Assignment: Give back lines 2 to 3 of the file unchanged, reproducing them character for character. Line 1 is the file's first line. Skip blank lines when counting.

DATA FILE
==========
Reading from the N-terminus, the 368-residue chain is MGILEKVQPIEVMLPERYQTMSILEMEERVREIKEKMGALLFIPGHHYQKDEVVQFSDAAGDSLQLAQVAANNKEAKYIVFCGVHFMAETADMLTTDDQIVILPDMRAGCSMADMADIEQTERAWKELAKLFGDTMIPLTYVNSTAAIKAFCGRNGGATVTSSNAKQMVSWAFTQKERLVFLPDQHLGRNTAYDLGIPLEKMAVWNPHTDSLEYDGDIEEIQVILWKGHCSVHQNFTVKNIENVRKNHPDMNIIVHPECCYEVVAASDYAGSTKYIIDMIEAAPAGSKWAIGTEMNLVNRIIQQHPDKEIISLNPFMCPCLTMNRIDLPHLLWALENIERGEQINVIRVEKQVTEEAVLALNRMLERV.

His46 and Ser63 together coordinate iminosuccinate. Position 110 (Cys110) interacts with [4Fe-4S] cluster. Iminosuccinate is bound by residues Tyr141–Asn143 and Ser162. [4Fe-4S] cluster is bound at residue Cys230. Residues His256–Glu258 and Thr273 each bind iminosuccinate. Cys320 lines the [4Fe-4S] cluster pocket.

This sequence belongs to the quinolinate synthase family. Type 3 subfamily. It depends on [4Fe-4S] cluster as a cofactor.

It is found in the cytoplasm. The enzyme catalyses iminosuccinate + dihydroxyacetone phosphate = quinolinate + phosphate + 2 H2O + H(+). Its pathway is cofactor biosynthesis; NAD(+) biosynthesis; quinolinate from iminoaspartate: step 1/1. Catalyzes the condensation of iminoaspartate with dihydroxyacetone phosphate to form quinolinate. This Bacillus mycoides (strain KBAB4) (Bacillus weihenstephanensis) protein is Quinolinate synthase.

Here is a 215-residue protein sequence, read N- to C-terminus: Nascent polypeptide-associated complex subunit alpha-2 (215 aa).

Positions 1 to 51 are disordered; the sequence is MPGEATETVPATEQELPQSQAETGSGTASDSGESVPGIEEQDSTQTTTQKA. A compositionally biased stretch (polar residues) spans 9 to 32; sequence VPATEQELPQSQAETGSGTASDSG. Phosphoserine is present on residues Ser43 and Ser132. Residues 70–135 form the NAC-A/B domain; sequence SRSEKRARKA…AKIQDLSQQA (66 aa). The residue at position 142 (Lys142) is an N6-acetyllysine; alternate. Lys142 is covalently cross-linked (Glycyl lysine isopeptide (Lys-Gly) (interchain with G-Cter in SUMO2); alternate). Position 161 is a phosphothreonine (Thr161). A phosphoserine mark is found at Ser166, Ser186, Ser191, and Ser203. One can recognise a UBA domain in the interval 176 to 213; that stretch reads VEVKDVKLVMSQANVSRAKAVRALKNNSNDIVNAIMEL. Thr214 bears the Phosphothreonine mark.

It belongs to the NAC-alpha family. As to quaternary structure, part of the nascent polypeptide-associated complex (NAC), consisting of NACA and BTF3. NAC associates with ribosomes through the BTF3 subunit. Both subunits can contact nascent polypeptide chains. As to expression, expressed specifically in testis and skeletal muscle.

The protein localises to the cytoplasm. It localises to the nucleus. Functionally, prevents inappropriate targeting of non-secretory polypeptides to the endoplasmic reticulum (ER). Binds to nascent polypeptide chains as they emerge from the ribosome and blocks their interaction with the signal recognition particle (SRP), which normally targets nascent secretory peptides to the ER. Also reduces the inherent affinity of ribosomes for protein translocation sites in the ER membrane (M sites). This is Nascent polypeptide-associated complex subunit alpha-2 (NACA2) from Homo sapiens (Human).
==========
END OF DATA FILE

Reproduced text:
His46 and Ser63 together coordinate iminosuccinate. Position 110 (Cys110) interacts with [4Fe-4S] cluster. Iminosuccinate is bound by residues Tyr141–Asn143 and Ser162. [4Fe-4S] cluster is bound at residue Cys230. Residues His256–Glu258 and Thr273 each bind iminosuccinate. Cys320 lines the [4Fe-4S] cluster pocket.

This sequence belongs to the quinolinate synthase family. Type 3 subfamily. It depends on [4Fe-4S] cluster as a cofactor.